How To Work With The Unknown

It’s interesting when you watch YouTube videos and one that you have added to a YouTube bot in Discord is one who neatly explains not just the nerdy world of technology but also how solving a problem through coding and the thought processes resonate with me personally.

One of my volunteering projects is to create and build an Access Database at the RAF Museum for the Vehicle Team. The aim of this project is to help collect, disseminate and use information about vehicle exhibits to help conserve and restore where possible exhibits in need.

One of the problems with building such a database project is that you have to at some point need to use code in such a way to make it function. For that, the process of getting code and transplant it into a database can be a challenge. But the video from Tom Scott helps to illustrate exactly some of the problems I face with working on a project that is for the better part a complete unknown.

To put into perspective, when my Vehicle Team Leader asks me if it’s possible to add a certain feature or develop a way to use the database more usable or efficient, I look at the problem by breaking down the options available and then deciding what type of feature or solution that best fits this particular problem.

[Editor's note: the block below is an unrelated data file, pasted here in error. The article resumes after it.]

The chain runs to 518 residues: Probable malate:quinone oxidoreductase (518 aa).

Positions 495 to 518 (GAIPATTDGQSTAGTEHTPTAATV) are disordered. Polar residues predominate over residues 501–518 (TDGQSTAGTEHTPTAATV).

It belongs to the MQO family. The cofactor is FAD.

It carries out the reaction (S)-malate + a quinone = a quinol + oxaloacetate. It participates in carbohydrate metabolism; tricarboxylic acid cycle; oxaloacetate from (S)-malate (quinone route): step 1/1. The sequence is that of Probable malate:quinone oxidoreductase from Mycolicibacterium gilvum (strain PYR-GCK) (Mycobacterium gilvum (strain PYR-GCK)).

One of the best places to get some ready made solutions is to actually use the internet; a vast database collection of information that goes on for decades and interestingly enough can still be just as relevant today as it was first posted back then.

Then there’s the iterative process into looking at the code specifically and making it more efficient, removing or replacing aspects of the code so that it will run more efficiently. For example, when a user starts the database and logs in successfully, the coding sequence is to verify and then accept the correct password to the username then it actively target’s the next form designated to the username and then close the login page immediately.

The reason for closing the login page immediately is primarily to help the user use all of the available memory in the computer to run further operations.

For me, it’s standard policy to close any pages when not in use and only keep open pages where necessary, this is because while many computers have spare available memory, the practice of using up all of the available memory is bad practice and it reduces the ability for the computer to compute further calculations or operations. This results in the user sitting around waiting for the computer to finish it’s operation, this would be just frustrating.

An online friend who is into coding and pretty much into computer system programming showed me this video which outlined a way to program a game using less memory than a 1.44Mb floppy disk.

In this video the programmer outlined some of the techniques in cheating the system into having more content for little memory usage and ultimately using code to make the system just as stable and just as efficient compare to say the latest Call of Duty: Black Ops 4 game which as I shockingly found out was a 50Gb base game install and then there is a 50Gb update patch.